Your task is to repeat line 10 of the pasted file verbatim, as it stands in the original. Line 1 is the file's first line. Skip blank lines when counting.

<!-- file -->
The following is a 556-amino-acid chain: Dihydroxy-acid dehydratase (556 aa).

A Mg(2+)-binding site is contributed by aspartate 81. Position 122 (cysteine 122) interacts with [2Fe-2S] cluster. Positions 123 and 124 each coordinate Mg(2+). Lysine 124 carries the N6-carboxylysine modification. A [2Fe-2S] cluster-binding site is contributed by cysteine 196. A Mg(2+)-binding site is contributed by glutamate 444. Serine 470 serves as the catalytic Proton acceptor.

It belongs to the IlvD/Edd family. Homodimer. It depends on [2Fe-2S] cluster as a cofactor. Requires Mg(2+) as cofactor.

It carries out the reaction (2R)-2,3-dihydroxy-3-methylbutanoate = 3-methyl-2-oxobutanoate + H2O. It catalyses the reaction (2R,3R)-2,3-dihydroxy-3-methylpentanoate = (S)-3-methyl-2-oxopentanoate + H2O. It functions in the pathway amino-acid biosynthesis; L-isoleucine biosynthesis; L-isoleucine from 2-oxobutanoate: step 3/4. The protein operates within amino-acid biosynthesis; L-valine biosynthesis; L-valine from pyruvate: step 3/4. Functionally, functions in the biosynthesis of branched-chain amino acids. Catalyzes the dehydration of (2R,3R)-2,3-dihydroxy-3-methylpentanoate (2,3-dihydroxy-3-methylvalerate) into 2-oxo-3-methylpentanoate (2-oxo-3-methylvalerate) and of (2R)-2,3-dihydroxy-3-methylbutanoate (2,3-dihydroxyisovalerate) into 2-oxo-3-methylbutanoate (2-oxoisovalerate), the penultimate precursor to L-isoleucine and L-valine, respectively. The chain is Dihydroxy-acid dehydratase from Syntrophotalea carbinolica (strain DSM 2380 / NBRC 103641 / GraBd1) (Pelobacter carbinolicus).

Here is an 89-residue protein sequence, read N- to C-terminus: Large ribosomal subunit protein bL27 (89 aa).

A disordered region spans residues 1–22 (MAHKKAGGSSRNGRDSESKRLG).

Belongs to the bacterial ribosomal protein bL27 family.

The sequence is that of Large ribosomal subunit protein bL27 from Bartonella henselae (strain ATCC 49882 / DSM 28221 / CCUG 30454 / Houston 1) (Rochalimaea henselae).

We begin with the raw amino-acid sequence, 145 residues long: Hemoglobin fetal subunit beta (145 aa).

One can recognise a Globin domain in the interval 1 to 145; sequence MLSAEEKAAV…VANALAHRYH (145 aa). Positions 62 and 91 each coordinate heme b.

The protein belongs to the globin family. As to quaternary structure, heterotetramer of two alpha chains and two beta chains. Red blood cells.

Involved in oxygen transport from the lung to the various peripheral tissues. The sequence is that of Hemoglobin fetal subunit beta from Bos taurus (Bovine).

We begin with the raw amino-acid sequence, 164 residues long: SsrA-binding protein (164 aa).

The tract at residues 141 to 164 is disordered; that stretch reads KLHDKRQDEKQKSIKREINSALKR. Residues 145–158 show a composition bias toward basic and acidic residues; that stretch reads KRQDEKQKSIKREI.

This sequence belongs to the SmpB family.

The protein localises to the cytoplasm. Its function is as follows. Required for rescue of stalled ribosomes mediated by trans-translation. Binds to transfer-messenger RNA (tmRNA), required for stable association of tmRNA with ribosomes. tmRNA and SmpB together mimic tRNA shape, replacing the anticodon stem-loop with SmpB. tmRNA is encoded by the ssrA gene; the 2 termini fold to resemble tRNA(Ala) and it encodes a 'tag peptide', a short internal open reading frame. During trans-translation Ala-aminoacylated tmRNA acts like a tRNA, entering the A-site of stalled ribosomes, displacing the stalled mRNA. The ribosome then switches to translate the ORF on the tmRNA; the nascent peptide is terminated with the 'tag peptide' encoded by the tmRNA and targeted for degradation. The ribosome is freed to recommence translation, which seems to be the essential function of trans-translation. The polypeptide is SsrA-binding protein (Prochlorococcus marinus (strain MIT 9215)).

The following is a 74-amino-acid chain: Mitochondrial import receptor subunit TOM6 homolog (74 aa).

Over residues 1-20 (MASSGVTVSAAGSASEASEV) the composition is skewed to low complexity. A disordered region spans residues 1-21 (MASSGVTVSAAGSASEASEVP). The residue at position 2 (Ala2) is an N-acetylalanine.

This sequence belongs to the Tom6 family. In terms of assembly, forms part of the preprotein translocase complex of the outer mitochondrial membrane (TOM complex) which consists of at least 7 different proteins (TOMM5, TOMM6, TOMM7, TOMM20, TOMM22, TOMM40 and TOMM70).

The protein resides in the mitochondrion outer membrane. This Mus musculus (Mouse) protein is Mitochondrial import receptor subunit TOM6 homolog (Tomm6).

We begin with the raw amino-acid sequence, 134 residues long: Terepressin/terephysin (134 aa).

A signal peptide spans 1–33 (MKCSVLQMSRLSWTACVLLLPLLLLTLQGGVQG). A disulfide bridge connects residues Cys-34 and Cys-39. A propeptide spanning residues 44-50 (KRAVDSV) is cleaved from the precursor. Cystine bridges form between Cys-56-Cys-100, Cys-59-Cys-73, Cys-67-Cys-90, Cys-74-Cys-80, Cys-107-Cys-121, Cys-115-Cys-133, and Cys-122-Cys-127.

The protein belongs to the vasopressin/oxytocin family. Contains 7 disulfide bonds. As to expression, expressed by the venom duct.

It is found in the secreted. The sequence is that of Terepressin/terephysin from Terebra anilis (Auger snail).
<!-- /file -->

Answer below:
One can recognise a Globin domain in the interval 1 to 145; sequence MLSAEEKAAV…VANALAHRYH (145 aa). Positions 62 and 91 each coordinate heme b.